Volume 2013 Number 1
  • EISSN: 2309-3927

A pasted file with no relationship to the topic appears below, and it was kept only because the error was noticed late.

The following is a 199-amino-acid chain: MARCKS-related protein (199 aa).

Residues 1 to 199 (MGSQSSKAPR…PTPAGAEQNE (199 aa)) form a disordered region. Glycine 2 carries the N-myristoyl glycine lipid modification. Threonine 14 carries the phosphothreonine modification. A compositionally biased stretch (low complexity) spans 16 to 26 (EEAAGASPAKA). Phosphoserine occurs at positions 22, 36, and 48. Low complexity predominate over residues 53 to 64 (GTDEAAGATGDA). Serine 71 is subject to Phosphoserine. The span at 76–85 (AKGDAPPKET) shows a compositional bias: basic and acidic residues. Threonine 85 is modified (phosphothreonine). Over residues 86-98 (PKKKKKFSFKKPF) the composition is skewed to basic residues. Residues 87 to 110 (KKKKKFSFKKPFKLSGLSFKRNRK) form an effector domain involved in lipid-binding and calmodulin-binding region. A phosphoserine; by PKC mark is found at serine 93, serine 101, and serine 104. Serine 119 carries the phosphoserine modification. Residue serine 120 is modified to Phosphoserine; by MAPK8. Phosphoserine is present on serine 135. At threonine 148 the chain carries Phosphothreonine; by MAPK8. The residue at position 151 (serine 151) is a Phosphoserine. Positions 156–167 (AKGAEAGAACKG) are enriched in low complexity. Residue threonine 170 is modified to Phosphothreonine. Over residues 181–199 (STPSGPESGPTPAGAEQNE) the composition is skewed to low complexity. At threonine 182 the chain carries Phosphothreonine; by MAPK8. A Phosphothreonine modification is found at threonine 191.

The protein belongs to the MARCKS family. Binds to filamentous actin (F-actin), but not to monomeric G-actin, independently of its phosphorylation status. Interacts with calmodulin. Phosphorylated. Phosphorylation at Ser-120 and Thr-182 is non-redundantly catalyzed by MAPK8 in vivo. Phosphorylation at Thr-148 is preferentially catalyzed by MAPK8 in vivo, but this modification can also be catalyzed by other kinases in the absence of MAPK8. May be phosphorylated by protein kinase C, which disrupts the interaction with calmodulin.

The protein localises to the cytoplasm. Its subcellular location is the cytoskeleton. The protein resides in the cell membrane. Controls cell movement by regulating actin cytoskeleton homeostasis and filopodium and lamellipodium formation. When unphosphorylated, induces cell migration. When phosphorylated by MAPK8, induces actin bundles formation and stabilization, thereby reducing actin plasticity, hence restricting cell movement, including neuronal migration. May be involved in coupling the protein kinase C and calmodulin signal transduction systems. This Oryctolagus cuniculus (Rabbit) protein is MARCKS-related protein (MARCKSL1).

Educational attainment and economic need are factors that contribute to female labor supply, while the structure of the economy and the development strategy in place create demand for female labor in both public and private sectors. Other factors that shape female labor supply are age, marital status, and the presence of young children. Across the world, as the female share of the global work force has grown to near parity with that of men, even mothers of small children have achieved labor force attachment. And yet, the double burden that they face is a matter of concern for policymakers and women's rights advocates alike. Moreover, this burden is complicated by social class. Upper-income women are able to secure the services of a nanny or an expensive childcare center, which enables them to remain at their professions. Such an option is not, however, available to most middle-class women, and certainly not to women from working-class or low-income households. In many countries where statutory paid maternity leaves are available, such leaves are available only to women in the formal sector and they are of short duration, leaving working mothers dissatisfied and anxious. Where mothers have the possibility of lengthy, unpaid maternity leaves, their status in the workplace and possibility for advancement or promotion may diminish.


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